I can't wait for the next installment, I'm pretty much addicted xD

"This is a crisis. A large crisis. In fact, if you've got a moment, it's a 12 storey crisis with a magificent entrance hall, carpeting throughout, 24 hour portrage and an enormous sign on the roof saying 'This is a large crisis.'"
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« Reply #48 on: Apr 30, 2007 08:40 pm »

Avatar: The Last Airbender Created By: Michael Dante DiMartino, Bryan Konietzko
Avatar: The Last Airbender Owned By: Nickelodeon, a subsidiary of Viacom
All original content and characters © Acastus

Chapter XVII "Long After Midnight: Part I"

It was long after midnight and Iroh stood alone outside his tent. He looked up with little joy at the waxing moon and then at the camp before him bathed in its pale light. The area immediately in front of the tent was littered with dozens of crates. Some of these were open and contained armor, weapons and other supplies. Others were closed. Chieng's tank train had been loaded with hundreds of these containers before heading northeast only a few hours after the council had concluded. The landscape beyond the camp was still and silent.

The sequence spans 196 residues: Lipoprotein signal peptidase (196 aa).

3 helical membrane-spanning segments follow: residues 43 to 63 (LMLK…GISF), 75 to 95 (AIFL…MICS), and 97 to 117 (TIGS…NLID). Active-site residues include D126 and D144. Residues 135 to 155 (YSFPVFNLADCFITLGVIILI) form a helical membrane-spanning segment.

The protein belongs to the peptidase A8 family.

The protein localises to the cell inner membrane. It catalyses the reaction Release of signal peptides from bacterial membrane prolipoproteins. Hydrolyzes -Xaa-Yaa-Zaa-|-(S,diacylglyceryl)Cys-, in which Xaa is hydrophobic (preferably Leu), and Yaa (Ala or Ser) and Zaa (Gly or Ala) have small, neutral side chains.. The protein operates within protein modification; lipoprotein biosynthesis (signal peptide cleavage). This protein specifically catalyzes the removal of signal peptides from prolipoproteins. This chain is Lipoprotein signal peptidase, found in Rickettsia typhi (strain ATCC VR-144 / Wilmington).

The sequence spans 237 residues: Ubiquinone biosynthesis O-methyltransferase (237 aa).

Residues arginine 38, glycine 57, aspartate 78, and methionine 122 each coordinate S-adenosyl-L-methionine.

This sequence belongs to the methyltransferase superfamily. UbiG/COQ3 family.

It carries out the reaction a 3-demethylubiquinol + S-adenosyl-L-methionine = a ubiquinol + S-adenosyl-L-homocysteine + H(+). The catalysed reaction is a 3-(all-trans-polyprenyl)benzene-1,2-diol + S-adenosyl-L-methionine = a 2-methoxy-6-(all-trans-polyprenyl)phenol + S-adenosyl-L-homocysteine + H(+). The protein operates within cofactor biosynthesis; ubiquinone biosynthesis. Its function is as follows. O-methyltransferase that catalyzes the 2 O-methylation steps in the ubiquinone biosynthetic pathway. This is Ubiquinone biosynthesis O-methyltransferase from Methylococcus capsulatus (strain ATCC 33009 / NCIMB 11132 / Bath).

After Chieng had gone, the preparations for the departure of Tien Shin's army seemed to Iroh to have created more noise than the fiercest combat at the height of the battle of the Arno, an event which now seemed strangely distant to the Crown Prince. That time of clarity, confidence and hope had now receded into a glooming twilight of uncertainty and dread. Iroh had felt reasonably confident that they were proceeding on the right course when the council had ended, but now he felt uneasy. The doubts expressed so well by his friends echoed stubbornly in his mind.

The sound of footsteps alerted him that he was no longer alone. Turning quickly he was unsurprised to see Nikon, still in his armor and with his helmet tucked under his right arm.

"Up so late, my friend?" Iroh asked, forcing a smile.

Nikon replied, his expression bleak, "I should ask the same of you, Your Highness. But I don't need to ask why you're awake. No amount of tea will make our problems go away, will it?"

Iroh laughed with some bitterness and replied, "No, even my cousin would have to admit that."